What was the Berlin Wall and the Berlin blockade?
The Berlin blockade was initiated by the Soviets in June of 1948 response to the American decision to merge all of the Allied zones of Berlin and the western part of Germany into one, and to begin setting up a government along western lines for the new state. The Soviets responded by blockading all roads into West Berlin, which was actually located in East Germany. Faced with the possibility of war, the Allies rendered the blockade ineffective through a massive effort known as the Berlin Airlift, in which thousands of American and British planes dropped tons of supplies into the sealed-off city. The Soviets lifted the blockade in May of 1949.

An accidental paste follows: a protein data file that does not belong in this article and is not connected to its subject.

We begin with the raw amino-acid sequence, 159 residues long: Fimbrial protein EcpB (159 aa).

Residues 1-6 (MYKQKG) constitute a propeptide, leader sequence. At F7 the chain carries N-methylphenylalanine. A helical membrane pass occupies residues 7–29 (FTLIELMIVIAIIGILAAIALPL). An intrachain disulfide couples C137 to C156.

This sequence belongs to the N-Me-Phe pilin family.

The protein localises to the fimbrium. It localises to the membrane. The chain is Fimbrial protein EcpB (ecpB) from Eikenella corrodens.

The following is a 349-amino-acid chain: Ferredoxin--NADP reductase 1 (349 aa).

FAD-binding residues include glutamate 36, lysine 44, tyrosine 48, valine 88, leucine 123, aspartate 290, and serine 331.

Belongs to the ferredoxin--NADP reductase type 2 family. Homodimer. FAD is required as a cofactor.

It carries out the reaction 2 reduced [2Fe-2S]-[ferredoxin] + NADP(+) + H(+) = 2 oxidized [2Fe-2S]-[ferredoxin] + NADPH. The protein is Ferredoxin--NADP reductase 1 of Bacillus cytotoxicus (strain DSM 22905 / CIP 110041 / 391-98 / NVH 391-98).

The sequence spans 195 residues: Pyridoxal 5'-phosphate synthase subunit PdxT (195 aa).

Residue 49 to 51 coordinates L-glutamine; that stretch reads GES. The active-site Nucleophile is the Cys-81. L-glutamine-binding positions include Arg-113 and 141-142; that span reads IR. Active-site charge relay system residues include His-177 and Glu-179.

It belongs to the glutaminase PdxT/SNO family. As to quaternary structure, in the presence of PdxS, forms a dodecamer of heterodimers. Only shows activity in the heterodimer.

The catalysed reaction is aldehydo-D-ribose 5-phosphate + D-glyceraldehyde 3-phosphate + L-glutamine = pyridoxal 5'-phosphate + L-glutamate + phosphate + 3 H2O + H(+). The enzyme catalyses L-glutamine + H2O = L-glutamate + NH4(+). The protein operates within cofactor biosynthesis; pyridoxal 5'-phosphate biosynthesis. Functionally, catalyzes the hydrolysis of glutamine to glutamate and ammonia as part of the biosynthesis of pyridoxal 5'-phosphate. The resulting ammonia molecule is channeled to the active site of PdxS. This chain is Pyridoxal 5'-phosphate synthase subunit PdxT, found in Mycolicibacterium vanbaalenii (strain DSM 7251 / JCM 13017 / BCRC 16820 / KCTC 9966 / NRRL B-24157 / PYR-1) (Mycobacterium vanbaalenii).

The Berlin Wall was built much later, in response to the massive outflow of East German immigrants into West Berlin. It came as the culmination to a strategic move by Nikita Khrushchev to consolidate control of East Berlin, which had previously been disputed by the Americans, into the hands of East Germany. Embarrassed at the loss of literally hundreds of thousands of East German citizens, Khruschev ordered that the border be closed in the summer of 1961. Eventually the Berlin Wall was built, encircling the entire Western half of the city, separating it from East Berlin and East Germany in general.